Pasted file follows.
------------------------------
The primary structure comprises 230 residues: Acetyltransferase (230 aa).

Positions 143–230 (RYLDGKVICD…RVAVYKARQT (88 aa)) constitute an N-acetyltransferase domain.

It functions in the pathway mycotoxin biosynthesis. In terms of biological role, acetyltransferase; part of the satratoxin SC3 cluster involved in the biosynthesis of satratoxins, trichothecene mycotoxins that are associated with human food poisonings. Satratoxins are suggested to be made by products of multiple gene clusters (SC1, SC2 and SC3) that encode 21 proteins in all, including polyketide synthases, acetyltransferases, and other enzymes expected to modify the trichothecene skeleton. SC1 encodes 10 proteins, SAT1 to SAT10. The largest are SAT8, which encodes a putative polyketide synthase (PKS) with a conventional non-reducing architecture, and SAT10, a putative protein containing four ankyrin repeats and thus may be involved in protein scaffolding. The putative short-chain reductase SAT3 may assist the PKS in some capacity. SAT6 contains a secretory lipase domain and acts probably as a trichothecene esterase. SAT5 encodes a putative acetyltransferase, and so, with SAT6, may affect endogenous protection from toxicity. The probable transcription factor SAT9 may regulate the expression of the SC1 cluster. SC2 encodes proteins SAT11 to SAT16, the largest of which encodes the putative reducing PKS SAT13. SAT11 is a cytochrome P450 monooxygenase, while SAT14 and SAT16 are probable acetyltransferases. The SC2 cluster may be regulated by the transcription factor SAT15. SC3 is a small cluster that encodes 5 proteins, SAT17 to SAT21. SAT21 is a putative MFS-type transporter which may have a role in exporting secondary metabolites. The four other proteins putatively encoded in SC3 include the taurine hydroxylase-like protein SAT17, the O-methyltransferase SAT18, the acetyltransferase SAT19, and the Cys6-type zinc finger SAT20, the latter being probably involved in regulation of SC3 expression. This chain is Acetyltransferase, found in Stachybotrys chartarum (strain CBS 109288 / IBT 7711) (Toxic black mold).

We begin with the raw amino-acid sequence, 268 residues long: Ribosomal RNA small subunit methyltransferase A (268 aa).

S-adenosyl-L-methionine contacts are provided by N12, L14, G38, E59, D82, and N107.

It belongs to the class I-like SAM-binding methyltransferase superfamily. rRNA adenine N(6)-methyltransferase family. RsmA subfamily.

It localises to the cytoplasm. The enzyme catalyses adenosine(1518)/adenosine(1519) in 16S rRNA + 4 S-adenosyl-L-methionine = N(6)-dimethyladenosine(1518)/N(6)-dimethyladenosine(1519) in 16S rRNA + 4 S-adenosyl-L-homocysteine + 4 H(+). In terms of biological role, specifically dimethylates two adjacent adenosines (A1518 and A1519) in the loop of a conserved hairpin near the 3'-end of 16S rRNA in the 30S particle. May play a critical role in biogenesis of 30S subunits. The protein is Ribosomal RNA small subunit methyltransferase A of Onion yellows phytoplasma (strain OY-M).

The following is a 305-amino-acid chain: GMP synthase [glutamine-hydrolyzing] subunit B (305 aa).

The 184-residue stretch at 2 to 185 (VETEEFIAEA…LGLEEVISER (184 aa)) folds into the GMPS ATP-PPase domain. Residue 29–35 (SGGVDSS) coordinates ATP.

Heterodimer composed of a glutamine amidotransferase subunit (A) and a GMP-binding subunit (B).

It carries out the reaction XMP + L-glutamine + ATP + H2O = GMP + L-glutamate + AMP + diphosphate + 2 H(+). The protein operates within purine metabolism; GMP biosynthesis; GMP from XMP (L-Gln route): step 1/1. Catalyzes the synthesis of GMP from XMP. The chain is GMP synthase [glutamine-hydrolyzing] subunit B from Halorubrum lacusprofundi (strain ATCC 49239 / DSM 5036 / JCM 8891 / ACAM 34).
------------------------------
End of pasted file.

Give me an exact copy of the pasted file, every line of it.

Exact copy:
The primary structure comprises 230 residues: Acetyltransferase (230 aa).

Positions 143–230 (RYLDGKVICD…RVAVYKARQT (88 aa)) constitute an N-acetyltransferase domain.

It functions in the pathway mycotoxin biosynthesis. In terms of biological role, acetyltransferase; part of the satratoxin SC3 cluster involved in the biosynthesis of satratoxins, trichothecene mycotoxins that are associated with human food poisonings. Satratoxins are suggested to be made by products of multiple gene clusters (SC1, SC2 and SC3) that encode 21 proteins in all, including polyketide synthases, acetyltransferases, and other enzymes expected to modify the trichothecene skeleton. SC1 encodes 10 proteins, SAT1 to SAT10. The largest are SAT8, which encodes a putative polyketide synthase (PKS) with a conventional non-reducing architecture, and SAT10, a putative protein containing four ankyrin repeats and thus may be involved in protein scaffolding. The putative short-chain reductase SAT3 may assist the PKS in some capacity. SAT6 contains a secretory lipase domain and acts probably as a trichothecene esterase. SAT5 encodes a putative acetyltransferase, and so, with SAT6, may affect endogenous protection from toxicity. The probable transcription factor SAT9 may regulate the expression of the SC1 cluster. SC2 encodes proteins SAT11 to SAT16, the largest of which encodes the putative reducing PKS SAT13. SAT11 is a cytochrome P450 monooxygenase, while SAT14 and SAT16 are probable acetyltransferases. The SC2 cluster may be regulated by the transcription factor SAT15. SC3 is a small cluster that encodes 5 proteins, SAT17 to SAT21. SAT21 is a putative MFS-type transporter which may have a role in exporting secondary metabolites. The four other proteins putatively encoded in SC3 include the taurine hydroxylase-like protein SAT17, the O-methyltransferase SAT18, the acetyltransferase SAT19, and the Cys6-type zinc finger SAT20, the latter being probably involved in regulation of SC3 expression. This chain is Acetyltransferase, found in Stachybotrys chartarum (strain CBS 109288 / IBT 7711) (Toxic black mold).

We begin with the raw amino-acid sequence, 268 residues long: Ribosomal RNA small subunit methyltransferase A (268 aa).

S-adenosyl-L-methionine contacts are provided by N12, L14, G38, E59, D82, and N107.

It belongs to the class I-like SAM-binding methyltransferase superfamily. rRNA adenine N(6)-methyltransferase family. RsmA subfamily.

It localises to the cytoplasm. The enzyme catalyses adenosine(1518)/adenosine(1519) in 16S rRNA + 4 S-adenosyl-L-methionine = N(6)-dimethyladenosine(1518)/N(6)-dimethyladenosine(1519) in 16S rRNA + 4 S-adenosyl-L-homocysteine + 4 H(+). In terms of biological role, specifically dimethylates two adjacent adenosines (A1518 and A1519) in the loop of a conserved hairpin near the 3'-end of 16S rRNA in the 30S particle. May play a critical role in biogenesis of 30S subunits. The protein is Ribosomal RNA small subunit methyltransferase A of Onion yellows phytoplasma (strain OY-M).

The following is a 305-amino-acid chain: GMP synthase [glutamine-hydrolyzing] subunit B (305 aa).

The 184-residue stretch at 2 to 185 (VETEEFIAEA…LGLEEVISER (184 aa)) folds into the GMPS ATP-PPase domain. Residue 29–35 (SGGVDSS) coordinates ATP.

Heterodimer composed of a glutamine amidotransferase subunit (A) and a GMP-binding subunit (B).

It carries out the reaction XMP + L-glutamine + ATP + H2O = GMP + L-glutamate + AMP + diphosphate + 2 H(+). The protein operates within purine metabolism; GMP biosynthesis; GMP from XMP (L-Gln route): step 1/1. Catalyzes the synthesis of GMP from XMP. The chain is GMP synthase [glutamine-hydrolyzing] subunit B from Halorubrum lacusprofundi (strain ATCC 49239 / DSM 5036 / JCM 8891 / ACAM 34).